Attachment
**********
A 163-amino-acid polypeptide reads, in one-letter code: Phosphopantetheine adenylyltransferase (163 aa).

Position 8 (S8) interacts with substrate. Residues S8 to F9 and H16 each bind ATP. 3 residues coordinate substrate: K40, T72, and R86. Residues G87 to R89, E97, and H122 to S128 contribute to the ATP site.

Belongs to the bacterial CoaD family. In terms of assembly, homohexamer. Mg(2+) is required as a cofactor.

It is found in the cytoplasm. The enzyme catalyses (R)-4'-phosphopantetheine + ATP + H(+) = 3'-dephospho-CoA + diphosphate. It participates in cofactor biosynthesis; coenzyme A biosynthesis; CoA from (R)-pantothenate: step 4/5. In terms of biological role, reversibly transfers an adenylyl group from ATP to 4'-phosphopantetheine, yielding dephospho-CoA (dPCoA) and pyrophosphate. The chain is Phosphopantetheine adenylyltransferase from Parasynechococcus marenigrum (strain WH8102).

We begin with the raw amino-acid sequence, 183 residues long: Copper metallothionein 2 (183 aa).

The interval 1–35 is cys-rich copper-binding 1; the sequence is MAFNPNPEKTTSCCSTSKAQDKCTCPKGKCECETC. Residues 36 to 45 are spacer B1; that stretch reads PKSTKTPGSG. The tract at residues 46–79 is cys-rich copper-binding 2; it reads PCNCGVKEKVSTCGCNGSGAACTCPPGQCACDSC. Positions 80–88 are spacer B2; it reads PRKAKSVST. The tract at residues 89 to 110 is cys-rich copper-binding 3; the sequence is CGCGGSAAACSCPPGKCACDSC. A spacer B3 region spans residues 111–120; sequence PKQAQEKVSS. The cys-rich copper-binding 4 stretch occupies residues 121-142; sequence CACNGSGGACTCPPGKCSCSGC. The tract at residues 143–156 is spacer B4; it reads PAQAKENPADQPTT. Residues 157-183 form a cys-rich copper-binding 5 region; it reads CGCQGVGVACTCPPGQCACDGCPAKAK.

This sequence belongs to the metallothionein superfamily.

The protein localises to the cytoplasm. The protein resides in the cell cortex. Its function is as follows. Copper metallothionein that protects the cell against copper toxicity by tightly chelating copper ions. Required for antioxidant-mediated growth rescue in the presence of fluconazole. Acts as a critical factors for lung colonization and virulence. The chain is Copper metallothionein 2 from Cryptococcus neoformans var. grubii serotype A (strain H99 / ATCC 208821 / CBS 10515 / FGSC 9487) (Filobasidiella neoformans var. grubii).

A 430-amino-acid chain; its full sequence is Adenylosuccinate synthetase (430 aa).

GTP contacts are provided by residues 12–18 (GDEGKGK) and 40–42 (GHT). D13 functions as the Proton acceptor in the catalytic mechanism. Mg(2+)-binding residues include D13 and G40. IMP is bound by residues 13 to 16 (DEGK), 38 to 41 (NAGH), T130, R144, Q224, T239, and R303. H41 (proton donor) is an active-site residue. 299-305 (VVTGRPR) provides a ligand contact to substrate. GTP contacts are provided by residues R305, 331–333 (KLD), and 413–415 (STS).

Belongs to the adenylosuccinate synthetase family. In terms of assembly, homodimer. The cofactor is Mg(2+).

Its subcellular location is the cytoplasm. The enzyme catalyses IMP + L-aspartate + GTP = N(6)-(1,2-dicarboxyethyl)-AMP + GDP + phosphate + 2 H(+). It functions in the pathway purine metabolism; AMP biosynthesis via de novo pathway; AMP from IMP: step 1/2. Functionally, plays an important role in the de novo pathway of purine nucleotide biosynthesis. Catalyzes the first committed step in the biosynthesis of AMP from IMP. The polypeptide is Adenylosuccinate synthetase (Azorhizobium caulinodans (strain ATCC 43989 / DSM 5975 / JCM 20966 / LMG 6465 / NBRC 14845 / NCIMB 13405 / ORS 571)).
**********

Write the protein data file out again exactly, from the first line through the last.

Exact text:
A 163-amino-acid polypeptide reads, in one-letter code: Phosphopantetheine adenylyltransferase (163 aa).

Position 8 (S8) interacts with substrate. Residues S8 to F9 and H16 each bind ATP. 3 residues coordinate substrate: K40, T72, and R86. Residues G87 to R89, E97, and H122 to S128 contribute to the ATP site.

Belongs to the bacterial CoaD family. In terms of assembly, homohexamer. Mg(2+) is required as a cofactor.

It is found in the cytoplasm. The enzyme catalyses (R)-4'-phosphopantetheine + ATP + H(+) = 3'-dephospho-CoA + diphosphate. It participates in cofactor biosynthesis; coenzyme A biosynthesis; CoA from (R)-pantothenate: step 4/5. In terms of biological role, reversibly transfers an adenylyl group from ATP to 4'-phosphopantetheine, yielding dephospho-CoA (dPCoA) and pyrophosphate. The chain is Phosphopantetheine adenylyltransferase from Parasynechococcus marenigrum (strain WH8102).

We begin with the raw amino-acid sequence, 183 residues long: Copper metallothionein 2 (183 aa).

The interval 1–35 is cys-rich copper-binding 1; the sequence is MAFNPNPEKTTSCCSTSKAQDKCTCPKGKCECETC. Residues 36 to 45 are spacer B1; that stretch reads PKSTKTPGSG. The tract at residues 46–79 is cys-rich copper-binding 2; it reads PCNCGVKEKVSTCGCNGSGAACTCPPGQCACDSC. Positions 80–88 are spacer B2; it reads PRKAKSVST. The tract at residues 89 to 110 is cys-rich copper-binding 3; the sequence is CGCGGSAAACSCPPGKCACDSC. A spacer B3 region spans residues 111–120; sequence PKQAQEKVSS. The cys-rich copper-binding 4 stretch occupies residues 121-142; sequence CACNGSGGACTCPPGKCSCSGC. The tract at residues 143–156 is spacer B4; it reads PAQAKENPADQPTT. Residues 157-183 form a cys-rich copper-binding 5 region; it reads CGCQGVGVACTCPPGQCACDGCPAKAK.

This sequence belongs to the metallothionein superfamily.

The protein localises to the cytoplasm. The protein resides in the cell cortex. Its function is as follows. Copper metallothionein that protects the cell against copper toxicity by tightly chelating copper ions. Required for antioxidant-mediated growth rescue in the presence of fluconazole. Acts as a critical factors for lung colonization and virulence. The chain is Copper metallothionein 2 from Cryptococcus neoformans var. grubii serotype A (strain H99 / ATCC 208821 / CBS 10515 / FGSC 9487) (Filobasidiella neoformans var. grubii).

A 430-amino-acid chain; its full sequence is Adenylosuccinate synthetase (430 aa).

GTP contacts are provided by residues 12–18 (GDEGKGK) and 40–42 (GHT). D13 functions as the Proton acceptor in the catalytic mechanism. Mg(2+)-binding residues include D13 and G40. IMP is bound by residues 13 to 16 (DEGK), 38 to 41 (NAGH), T130, R144, Q224, T239, and R303. H41 (proton donor) is an active-site residue. 299-305 (VVTGRPR) provides a ligand contact to substrate. GTP contacts are provided by residues R305, 331–333 (KLD), and 413–415 (STS).

Belongs to the adenylosuccinate synthetase family. In terms of assembly, homodimer. The cofactor is Mg(2+).

Its subcellular location is the cytoplasm. The enzyme catalyses IMP + L-aspartate + GTP = N(6)-(1,2-dicarboxyethyl)-AMP + GDP + phosphate + 2 H(+). It functions in the pathway purine metabolism; AMP biosynthesis via de novo pathway; AMP from IMP: step 1/2. Functionally, plays an important role in the de novo pathway of purine nucleotide biosynthesis. Catalyzes the first committed step in the biosynthesis of AMP from IMP. The polypeptide is Adenylosuccinate synthetase (Azorhizobium caulinodans (strain ATCC 43989 / DSM 5975 / JCM 20966 / LMG 6465 / NBRC 14845 / NCIMB 13405 / ORS 571)).